The market resumed its downward spiral this morning, selling off on hawkish remarks by
last night. But Treasuries have staged a steady recovery since the release of the
National Association of Purchasing Management's
manufacturing index, which fell slightly in November.
The NAPM, a widely followed survey of nationwide manufacturing conditions, fell to 56.2 in November from 56.6 in October. That's about on target with economists' expectations for a 56.3 reading, as polled by
. A reading greater than 50 indicates expansion in the manufacturing sector; less than 50 indicates contraction. Most components were down in November, including the important prices paid index, which measures what producers are paying for materials. Prices paid fell to 65.3 from 69.4 in October.
That's helped bond yields fall from their highest level of the day. At one point the 30-year bond yield rose to 6.35%, not far off the year's 6.40% high, but lately was just 2 basis points higher to 6.30%. The price of the bond fell 4/32 to 97 22/32.
"The market was afraid there'd be a little more price momentum in the report, so all in all, not bad," said Charlie Reinhard, chief market strategist for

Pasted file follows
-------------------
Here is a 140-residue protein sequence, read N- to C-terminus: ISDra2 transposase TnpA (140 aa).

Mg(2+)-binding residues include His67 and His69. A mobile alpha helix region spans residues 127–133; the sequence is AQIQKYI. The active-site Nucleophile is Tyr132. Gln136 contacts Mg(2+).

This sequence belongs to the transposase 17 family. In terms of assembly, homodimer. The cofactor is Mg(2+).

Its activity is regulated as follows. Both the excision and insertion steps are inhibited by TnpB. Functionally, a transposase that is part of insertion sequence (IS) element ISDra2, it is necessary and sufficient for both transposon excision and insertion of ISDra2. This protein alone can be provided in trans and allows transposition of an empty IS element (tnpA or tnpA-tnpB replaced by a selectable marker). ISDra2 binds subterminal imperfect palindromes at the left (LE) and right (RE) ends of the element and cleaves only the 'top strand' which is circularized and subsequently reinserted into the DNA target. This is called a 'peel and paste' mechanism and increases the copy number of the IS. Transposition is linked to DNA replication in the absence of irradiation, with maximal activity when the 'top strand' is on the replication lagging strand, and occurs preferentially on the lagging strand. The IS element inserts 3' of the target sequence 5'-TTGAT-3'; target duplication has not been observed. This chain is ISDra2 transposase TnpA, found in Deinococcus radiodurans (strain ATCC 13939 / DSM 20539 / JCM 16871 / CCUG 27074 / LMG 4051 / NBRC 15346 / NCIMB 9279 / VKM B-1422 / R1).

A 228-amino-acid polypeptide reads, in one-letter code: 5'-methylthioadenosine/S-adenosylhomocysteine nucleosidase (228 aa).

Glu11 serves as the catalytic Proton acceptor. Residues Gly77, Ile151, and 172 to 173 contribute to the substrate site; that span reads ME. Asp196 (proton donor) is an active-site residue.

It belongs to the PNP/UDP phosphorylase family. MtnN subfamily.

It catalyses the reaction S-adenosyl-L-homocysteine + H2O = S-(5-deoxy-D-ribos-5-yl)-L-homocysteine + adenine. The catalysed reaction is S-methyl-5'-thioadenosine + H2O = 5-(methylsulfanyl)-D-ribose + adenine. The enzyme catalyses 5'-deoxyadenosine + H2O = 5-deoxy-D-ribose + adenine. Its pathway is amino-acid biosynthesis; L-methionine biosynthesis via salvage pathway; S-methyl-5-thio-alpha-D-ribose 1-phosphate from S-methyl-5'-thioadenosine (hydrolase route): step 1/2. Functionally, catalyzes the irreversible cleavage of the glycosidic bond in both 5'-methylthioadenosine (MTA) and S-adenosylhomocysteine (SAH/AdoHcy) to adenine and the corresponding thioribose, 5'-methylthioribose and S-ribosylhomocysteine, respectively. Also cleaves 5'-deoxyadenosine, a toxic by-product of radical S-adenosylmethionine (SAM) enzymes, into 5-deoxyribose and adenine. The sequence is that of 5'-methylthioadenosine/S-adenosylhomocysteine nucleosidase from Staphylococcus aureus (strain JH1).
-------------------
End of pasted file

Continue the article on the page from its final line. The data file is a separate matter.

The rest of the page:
ABN Amro Futures
. However, the steady strength displayed in the report means that the risks "are still toward more
Fed tightening rather than easing as their next course of action."
Those risks were clearly detailed by Governor Meyer,
speaking late yesterday at
New York University
. Among Fed governors, Meyer's generally considered a hawk, meaning he tends to advocate a more restrictive monetary policy. He's keen on tried-and-true models that currently make him uncomfortable with the low unemployment rate and the current pace of growth, because he believes it will ultimately lead to wage inflation.
"He's not always a hawk -- he reflects what the models are telling him," said Reinhard. "He's one of the more quantitative Fed members, and he's concerned about inflation pressures. Unlike energy prices, which have routine 40% rallies and selloffs, wage increases are less ephemeral. They can't be reversed easily."
Meyer yesterday said he can't deny that there's been an increase in productivity, but he doesn't necessarily think that will head off inflation because it could ultimately result in even more consumer demand. He doesn't believe the tight labor market can sustain the economy's current output, and said: "We cannot, in my view, afford to withdraw entirely from a forward-looking policy."
Other economic releases didn't provoke much reaction from the market today.
rose 0.3% in October, but September's figure was revised to a 0.1% decline from a 0.5% increase. The
leading economic indicators
was unchanged in October after a 0.1% decline in September.